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“The New Textualism and the Rule of Law Subtext in the Supreme Court’s Bankruptcy Jurisprudence”, 45 New York Law School Law Review 149 (2001)


The merits of the new textualism have been the subject of an enormous literature, a large majority of which rejects the method. This essay focuses on the Court's bankruptcy jurisprudence to make three claims. First, the case for the new textualism is a little stronger than is commonly thought, but ultimately fails to persuade, partly for reasons that are in the literature and partly for new reasons set out here.

Regarding the second claim, the new textualism has two plausible justifications: to advance the rule of law virtues of predictability and certainty; and to create incentives for the legislature to draft more carefully and to deliberate more fully about its goals. A tension can exist between the first justification and the method itself. To see how, let a statute recite: "Unfair contracts are not enforceable." A faithful interpretation of this text would confer discretion on the trial courts to police the process of contract formation and the substance of agreements. The exercise of a judicial discretion this broad, however, may conflict with the rule of law virtues. This essay's second claim holds that, at least in the bankruptcy field, the Court prefers the initial justification of the new textualism to the method itself. As a consequence, the Court will struggle, sometimes against text, to withdraw as much discretion as is possible from the bankruptcy and district courts. Put another way, the Court's goal is to find interpretations of the Bankruptcy Code that restrict the lower courts to the making of the most ministerial judgments that text and circumstances permit.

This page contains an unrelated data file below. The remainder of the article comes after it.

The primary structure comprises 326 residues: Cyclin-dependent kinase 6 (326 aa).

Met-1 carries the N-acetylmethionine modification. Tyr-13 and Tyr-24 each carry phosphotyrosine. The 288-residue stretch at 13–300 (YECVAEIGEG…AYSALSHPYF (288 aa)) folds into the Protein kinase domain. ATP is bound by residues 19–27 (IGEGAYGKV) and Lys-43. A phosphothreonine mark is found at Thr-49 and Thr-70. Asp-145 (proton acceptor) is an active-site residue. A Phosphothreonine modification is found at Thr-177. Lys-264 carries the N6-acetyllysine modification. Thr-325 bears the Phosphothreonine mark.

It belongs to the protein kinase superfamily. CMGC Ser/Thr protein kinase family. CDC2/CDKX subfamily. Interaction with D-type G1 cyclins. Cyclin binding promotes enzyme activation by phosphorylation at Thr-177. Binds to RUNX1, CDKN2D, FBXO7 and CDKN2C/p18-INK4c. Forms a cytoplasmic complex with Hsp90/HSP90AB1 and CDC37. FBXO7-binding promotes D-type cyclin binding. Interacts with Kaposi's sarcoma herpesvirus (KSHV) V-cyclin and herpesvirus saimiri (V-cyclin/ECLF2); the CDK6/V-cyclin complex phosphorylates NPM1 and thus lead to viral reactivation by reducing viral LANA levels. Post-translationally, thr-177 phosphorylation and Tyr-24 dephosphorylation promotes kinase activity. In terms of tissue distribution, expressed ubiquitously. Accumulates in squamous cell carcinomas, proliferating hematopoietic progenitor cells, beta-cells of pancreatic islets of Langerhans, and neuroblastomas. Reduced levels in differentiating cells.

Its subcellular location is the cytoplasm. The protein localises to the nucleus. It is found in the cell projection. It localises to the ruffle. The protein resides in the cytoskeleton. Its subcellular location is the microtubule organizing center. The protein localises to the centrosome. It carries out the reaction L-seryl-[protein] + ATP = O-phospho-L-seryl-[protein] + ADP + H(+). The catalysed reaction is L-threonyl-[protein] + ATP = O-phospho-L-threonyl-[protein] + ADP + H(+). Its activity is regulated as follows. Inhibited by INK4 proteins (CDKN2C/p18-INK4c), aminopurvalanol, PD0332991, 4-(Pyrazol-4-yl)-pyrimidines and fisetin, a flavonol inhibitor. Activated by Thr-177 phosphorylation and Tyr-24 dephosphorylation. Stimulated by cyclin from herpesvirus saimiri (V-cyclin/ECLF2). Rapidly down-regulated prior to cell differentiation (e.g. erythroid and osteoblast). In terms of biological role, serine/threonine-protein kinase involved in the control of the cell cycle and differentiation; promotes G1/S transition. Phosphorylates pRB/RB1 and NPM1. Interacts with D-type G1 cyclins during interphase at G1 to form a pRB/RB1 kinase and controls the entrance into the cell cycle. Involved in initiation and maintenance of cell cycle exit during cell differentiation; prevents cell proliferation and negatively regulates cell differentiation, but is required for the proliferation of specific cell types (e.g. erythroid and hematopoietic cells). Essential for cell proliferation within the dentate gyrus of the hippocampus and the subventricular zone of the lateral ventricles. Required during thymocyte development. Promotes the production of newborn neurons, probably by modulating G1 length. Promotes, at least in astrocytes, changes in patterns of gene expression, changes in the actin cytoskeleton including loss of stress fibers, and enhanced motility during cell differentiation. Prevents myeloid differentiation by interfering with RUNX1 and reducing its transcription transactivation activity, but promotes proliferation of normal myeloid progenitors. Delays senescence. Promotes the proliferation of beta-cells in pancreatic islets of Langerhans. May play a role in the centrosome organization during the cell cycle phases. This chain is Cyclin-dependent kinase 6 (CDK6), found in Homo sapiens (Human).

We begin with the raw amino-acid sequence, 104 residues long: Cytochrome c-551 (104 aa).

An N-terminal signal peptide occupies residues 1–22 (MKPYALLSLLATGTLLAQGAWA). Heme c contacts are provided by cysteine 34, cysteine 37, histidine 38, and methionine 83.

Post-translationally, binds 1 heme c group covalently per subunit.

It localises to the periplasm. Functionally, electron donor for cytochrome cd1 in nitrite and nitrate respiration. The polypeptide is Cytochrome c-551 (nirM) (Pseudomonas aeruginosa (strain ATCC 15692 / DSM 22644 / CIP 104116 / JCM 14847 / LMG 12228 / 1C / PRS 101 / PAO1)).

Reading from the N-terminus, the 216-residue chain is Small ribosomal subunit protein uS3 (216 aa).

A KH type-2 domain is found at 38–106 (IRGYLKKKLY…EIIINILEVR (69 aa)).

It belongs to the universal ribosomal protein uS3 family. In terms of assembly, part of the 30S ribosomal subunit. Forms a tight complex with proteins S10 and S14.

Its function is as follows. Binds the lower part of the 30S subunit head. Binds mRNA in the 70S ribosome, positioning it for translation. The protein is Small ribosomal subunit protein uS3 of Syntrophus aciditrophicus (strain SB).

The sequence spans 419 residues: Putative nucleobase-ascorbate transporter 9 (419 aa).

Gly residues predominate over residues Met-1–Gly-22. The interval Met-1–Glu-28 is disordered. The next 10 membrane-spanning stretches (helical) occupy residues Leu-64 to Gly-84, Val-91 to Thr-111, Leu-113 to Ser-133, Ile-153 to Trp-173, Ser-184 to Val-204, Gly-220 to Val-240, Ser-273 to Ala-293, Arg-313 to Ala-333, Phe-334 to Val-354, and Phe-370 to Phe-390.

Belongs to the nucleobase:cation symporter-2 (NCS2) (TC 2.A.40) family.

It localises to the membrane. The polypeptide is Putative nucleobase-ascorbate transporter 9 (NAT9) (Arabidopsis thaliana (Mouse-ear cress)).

This goal is advanced, for example, by interpretations that confine factual inquiries to questions of historical fact rather than to "mixed" questions of law and fact. Thus, the Court has held that bankruptcy judges should not inquire whether foreclosure proceedings actually obtained fair market value, but rather whether mortgagees complied with the statutory requirements these proceedings must satisfy, such as giving all parties notice of sale. And the value of a secured claim, in the Chapter 13 context, is not to be found by valuing the liened collateral itself, but rather by asking how much remains unpaid under the mortgage. Valuation inquiries often are uncertain when done straight, and courts conducting them are widely believed to adopt valuation criteria that follow, at least partly, from the courts' policy preferences. The second claim here is that Supreme Court interpretations of the Bankruptcy Code strive more to avoid such inquiries than to be faithful to the statutory text.

This essay's third claim is that pursuit of the rule of law virtues through the vehicle of statutory interpretation will generally be pointless. A statute that confers substantial discretion on those who administer it permits these actors largely to avoid the effect of episodic discretion reducing readings by appellate courts. A statute that confers little discretion will itself confine its administrators if construed in traditional ways.

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